Yet Israel does have one hard and fast rule: “There’s something that bothers me about buying a sports team hat that’s not in the original team color. I don’t give a fuck about baseball, but I have this ethic where the Yankees hat has to be navy, the Mets hat needs to be blue and orange.” He says if he’s wearing something green, he wants an Oakland A’s hat or an Angels hat for something red. As for the Yankees slippers? “I got those cause they’re Gucci, and they’re fly.”
Talking to Israel made me think that team-switching is an underappreciated style move. Wearing a sports team’s shirt or hat for the sake of liking how it looks is something we take for granted. Just look at Chevy Chase in Funny Farm, decked out in a Los Angeles Rams shirt, a Mets hat and a seersucker jacket. The movie doesn’t get into his sportswriter character’s backstory that much, but I doubt in 1988 he was rooting for both teams. Yet the randomness of the look works. If Mordechai Rubinstein (another fan of wearing both Yankees and Mets hats) saw Chevy’s character walking down the street, I assume he’d put him on Instagram.
Going on a sports merch walkabout seemed more acceptable once upon a time. If you grew up watching MTV in the 1990s, for instance, you’d see members of A Tribe Called Quest in any number of team hats or jerseys, while Snoop Dogg probably accounted for a quarter of all hockey jersey sales in the decade. Just about every kid that had a much-coveted Starter jacket —and thanks to those jackets’ popularity, many of those kids had to settle for a franchise they didn’t care about. By the following decade, everything was “throwback.” Franchises tried to update their logos (See the New York Islanders’ “Fisherman” jerseys, or the obsession with teal that you couldn’t escape for a time). Fans, for the most part, hated it. The answer was to go back to the archives and bring back old designs from the Denver Nuggets rainbow jerseys to the once-derided creamsicle-colored ones the Tampa Bay Bucs used to wear. Old became cool and the obsession with throwbacks doesn’t seem to be letting up anytime soon.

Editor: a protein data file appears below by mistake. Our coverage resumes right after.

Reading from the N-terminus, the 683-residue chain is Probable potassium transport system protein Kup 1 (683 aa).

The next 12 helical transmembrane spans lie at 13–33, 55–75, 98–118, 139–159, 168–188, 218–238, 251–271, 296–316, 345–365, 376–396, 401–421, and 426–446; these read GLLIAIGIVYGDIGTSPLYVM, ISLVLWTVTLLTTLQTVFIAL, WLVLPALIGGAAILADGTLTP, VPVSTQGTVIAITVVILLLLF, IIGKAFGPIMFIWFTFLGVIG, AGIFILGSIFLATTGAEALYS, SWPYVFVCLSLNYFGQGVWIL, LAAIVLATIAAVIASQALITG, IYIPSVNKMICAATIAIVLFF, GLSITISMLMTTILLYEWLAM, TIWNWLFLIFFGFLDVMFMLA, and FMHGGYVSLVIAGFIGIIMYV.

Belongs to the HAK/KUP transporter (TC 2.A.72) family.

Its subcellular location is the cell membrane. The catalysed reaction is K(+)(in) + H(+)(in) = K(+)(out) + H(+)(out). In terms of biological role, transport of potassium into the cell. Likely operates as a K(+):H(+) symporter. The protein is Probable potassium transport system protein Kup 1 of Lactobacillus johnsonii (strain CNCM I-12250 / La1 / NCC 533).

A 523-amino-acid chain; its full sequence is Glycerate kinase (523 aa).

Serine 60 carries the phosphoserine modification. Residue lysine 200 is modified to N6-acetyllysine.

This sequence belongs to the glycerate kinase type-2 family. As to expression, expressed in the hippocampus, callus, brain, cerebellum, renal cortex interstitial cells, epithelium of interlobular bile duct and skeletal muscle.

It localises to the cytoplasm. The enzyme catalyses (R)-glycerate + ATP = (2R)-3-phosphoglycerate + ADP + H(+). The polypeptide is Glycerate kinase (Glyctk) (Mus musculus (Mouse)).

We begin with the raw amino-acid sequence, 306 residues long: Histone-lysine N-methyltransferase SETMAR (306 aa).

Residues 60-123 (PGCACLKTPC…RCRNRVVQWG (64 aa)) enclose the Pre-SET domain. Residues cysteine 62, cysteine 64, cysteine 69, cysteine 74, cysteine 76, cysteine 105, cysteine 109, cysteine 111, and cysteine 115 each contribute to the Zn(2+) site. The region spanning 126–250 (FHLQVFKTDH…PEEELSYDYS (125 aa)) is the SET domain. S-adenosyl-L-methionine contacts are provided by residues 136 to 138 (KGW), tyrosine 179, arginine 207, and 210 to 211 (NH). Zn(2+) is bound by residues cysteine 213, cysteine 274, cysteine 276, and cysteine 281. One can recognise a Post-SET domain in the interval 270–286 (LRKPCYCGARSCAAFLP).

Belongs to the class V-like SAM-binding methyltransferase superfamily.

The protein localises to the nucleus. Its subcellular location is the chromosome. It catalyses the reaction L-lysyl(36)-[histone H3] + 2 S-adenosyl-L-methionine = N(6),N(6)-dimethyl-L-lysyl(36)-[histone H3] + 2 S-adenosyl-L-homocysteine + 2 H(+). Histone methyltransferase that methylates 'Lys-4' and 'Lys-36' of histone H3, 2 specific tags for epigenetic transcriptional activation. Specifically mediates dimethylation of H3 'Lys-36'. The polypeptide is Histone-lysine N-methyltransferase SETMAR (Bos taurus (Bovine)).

Lately, though, it seems as if we’ve backed away from that wear whatever utopian mindset. A few weeks ago, I posted a pic of myself in an Ebbett’s Field Sandy Koufax jersey—not because I’m a Dodgers fan, but because, to paraphrase Walter Sobchak, Koufax is a part of 3,000 years of my people’s beautiful tradition. Still, a friend called me a “sellout,” like I was some ‘90s indie band that had signed to a major. It happened again a few weeks later, after a friend gave me his coveted New York Mets hat (with the logo in the style of the Metropolitan Museum of Art) because it didn’t fit. When I posted a picture wearing it and beaming with pride, a friend messaged me: “New York has ruined you.”
I responded that wasn’t totally the case. Yes, I do feel like less of a Cubs fan than I used to. But I also said, “It’s just a cool hat.” I’ve realized that I don’t really need to wear something to signify “I’m a fan.” I’ve got better things to do. All I want is to put something on because I like it, and not because I feel some weird obligation to the team it represents. Whether it’s a David Robinson-era San Antonio Spurs satin Starter jacket, an old oversized Michigan Wolverines football jersey, or a Cleveland Browns dad hat with the old gremlin-looking logo on it, I just want to be able to put stuff on and not give it much thought.